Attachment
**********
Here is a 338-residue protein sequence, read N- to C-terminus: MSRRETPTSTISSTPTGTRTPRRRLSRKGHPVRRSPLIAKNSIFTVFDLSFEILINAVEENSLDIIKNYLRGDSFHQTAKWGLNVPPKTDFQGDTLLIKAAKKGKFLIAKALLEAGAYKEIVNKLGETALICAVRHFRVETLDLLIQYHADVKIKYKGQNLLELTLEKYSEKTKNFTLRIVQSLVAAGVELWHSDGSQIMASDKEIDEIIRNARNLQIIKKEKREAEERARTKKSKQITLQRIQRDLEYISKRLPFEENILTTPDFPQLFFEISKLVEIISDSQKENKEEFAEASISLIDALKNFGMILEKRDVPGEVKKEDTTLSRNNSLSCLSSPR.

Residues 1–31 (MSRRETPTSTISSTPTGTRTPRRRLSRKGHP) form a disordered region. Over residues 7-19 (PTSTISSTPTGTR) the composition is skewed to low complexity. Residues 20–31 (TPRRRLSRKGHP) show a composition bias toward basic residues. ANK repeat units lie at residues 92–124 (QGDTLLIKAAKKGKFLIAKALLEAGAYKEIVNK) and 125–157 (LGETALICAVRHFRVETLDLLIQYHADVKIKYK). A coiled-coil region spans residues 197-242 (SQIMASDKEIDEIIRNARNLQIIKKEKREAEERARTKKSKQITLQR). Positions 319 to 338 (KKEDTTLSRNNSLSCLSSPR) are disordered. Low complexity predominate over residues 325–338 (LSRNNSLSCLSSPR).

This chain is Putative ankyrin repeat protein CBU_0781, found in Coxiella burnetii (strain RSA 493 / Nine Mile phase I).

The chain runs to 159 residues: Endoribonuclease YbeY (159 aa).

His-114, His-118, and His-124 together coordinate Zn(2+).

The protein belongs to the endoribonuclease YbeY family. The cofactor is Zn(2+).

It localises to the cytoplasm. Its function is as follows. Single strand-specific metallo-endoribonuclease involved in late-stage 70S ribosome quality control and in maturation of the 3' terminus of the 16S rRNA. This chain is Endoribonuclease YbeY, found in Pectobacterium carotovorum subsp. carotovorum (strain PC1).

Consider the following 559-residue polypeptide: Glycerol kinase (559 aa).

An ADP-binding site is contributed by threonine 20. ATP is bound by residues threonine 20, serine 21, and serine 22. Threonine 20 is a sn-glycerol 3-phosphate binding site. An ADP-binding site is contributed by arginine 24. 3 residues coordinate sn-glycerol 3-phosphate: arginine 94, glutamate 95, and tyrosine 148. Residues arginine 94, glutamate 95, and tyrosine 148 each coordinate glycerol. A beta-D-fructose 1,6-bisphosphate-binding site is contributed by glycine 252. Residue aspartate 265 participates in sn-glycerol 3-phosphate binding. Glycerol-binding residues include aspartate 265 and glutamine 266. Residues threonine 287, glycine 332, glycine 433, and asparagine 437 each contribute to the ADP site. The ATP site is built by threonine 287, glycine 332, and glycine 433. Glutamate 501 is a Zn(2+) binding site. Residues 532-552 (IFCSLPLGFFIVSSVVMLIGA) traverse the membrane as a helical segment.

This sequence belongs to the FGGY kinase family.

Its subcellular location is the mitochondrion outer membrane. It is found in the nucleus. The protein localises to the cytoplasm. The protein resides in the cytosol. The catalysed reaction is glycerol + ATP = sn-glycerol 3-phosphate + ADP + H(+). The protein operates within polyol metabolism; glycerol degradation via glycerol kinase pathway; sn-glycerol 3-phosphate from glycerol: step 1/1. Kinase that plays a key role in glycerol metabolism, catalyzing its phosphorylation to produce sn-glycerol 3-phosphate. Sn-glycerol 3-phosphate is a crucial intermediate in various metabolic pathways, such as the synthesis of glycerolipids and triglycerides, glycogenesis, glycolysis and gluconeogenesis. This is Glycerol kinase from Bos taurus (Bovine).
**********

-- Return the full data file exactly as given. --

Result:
Here is a 338-residue protein sequence, read N- to C-terminus: MSRRETPTSTISSTPTGTRTPRRRLSRKGHPVRRSPLIAKNSIFTVFDLSFEILINAVEENSLDIIKNYLRGDSFHQTAKWGLNVPPKTDFQGDTLLIKAAKKGKFLIAKALLEAGAYKEIVNKLGETALICAVRHFRVETLDLLIQYHADVKIKYKGQNLLELTLEKYSEKTKNFTLRIVQSLVAAGVELWHSDGSQIMASDKEIDEIIRNARNLQIIKKEKREAEERARTKKSKQITLQRIQRDLEYISKRLPFEENILTTPDFPQLFFEISKLVEIISDSQKENKEEFAEASISLIDALKNFGMILEKRDVPGEVKKEDTTLSRNNSLSCLSSPR.

Residues 1–31 (MSRRETPTSTISSTPTGTRTPRRRLSRKGHP) form a disordered region. Over residues 7-19 (PTSTISSTPTGTR) the composition is skewed to low complexity. Residues 20–31 (TPRRRLSRKGHP) show a composition bias toward basic residues. ANK repeat units lie at residues 92–124 (QGDTLLIKAAKKGKFLIAKALLEAGAYKEIVNK) and 125–157 (LGETALICAVRHFRVETLDLLIQYHADVKIKYK). A coiled-coil region spans residues 197-242 (SQIMASDKEIDEIIRNARNLQIIKKEKREAEERARTKKSKQITLQR). Positions 319 to 338 (KKEDTTLSRNNSLSCLSSPR) are disordered. Low complexity predominate over residues 325–338 (LSRNNSLSCLSSPR).

This chain is Putative ankyrin repeat protein CBU_0781, found in Coxiella burnetii (strain RSA 493 / Nine Mile phase I).

The chain runs to 159 residues: Endoribonuclease YbeY (159 aa).

His-114, His-118, and His-124 together coordinate Zn(2+).

The protein belongs to the endoribonuclease YbeY family. The cofactor is Zn(2+).

It localises to the cytoplasm. Its function is as follows. Single strand-specific metallo-endoribonuclease involved in late-stage 70S ribosome quality control and in maturation of the 3' terminus of the 16S rRNA. This chain is Endoribonuclease YbeY, found in Pectobacterium carotovorum subsp. carotovorum (strain PC1).

Consider the following 559-residue polypeptide: Glycerol kinase (559 aa).

An ADP-binding site is contributed by threonine 20. ATP is bound by residues threonine 20, serine 21, and serine 22. Threonine 20 is a sn-glycerol 3-phosphate binding site. An ADP-binding site is contributed by arginine 24. 3 residues coordinate sn-glycerol 3-phosphate: arginine 94, glutamate 95, and tyrosine 148. Residues arginine 94, glutamate 95, and tyrosine 148 each coordinate glycerol. A beta-D-fructose 1,6-bisphosphate-binding site is contributed by glycine 252. Residue aspartate 265 participates in sn-glycerol 3-phosphate binding. Glycerol-binding residues include aspartate 265 and glutamine 266. Residues threonine 287, glycine 332, glycine 433, and asparagine 437 each contribute to the ADP site. The ATP site is built by threonine 287, glycine 332, and glycine 433. Glutamate 501 is a Zn(2+) binding site. Residues 532-552 (IFCSLPLGFFIVSSVVMLIGA) traverse the membrane as a helical segment.

This sequence belongs to the FGGY kinase family.

Its subcellular location is the mitochondrion outer membrane. It is found in the nucleus. The protein localises to the cytoplasm. The protein resides in the cytosol. The catalysed reaction is glycerol + ATP = sn-glycerol 3-phosphate + ADP + H(+). The protein operates within polyol metabolism; glycerol degradation via glycerol kinase pathway; sn-glycerol 3-phosphate from glycerol: step 1/1. Kinase that plays a key role in glycerol metabolism, catalyzing its phosphorylation to produce sn-glycerol 3-phosphate. Sn-glycerol 3-phosphate is a crucial intermediate in various metabolic pathways, such as the synthesis of glycerolipids and triglycerides, glycogenesis, glycolysis and gluconeogenesis. This is Glycerol kinase from Bos taurus (Bovine).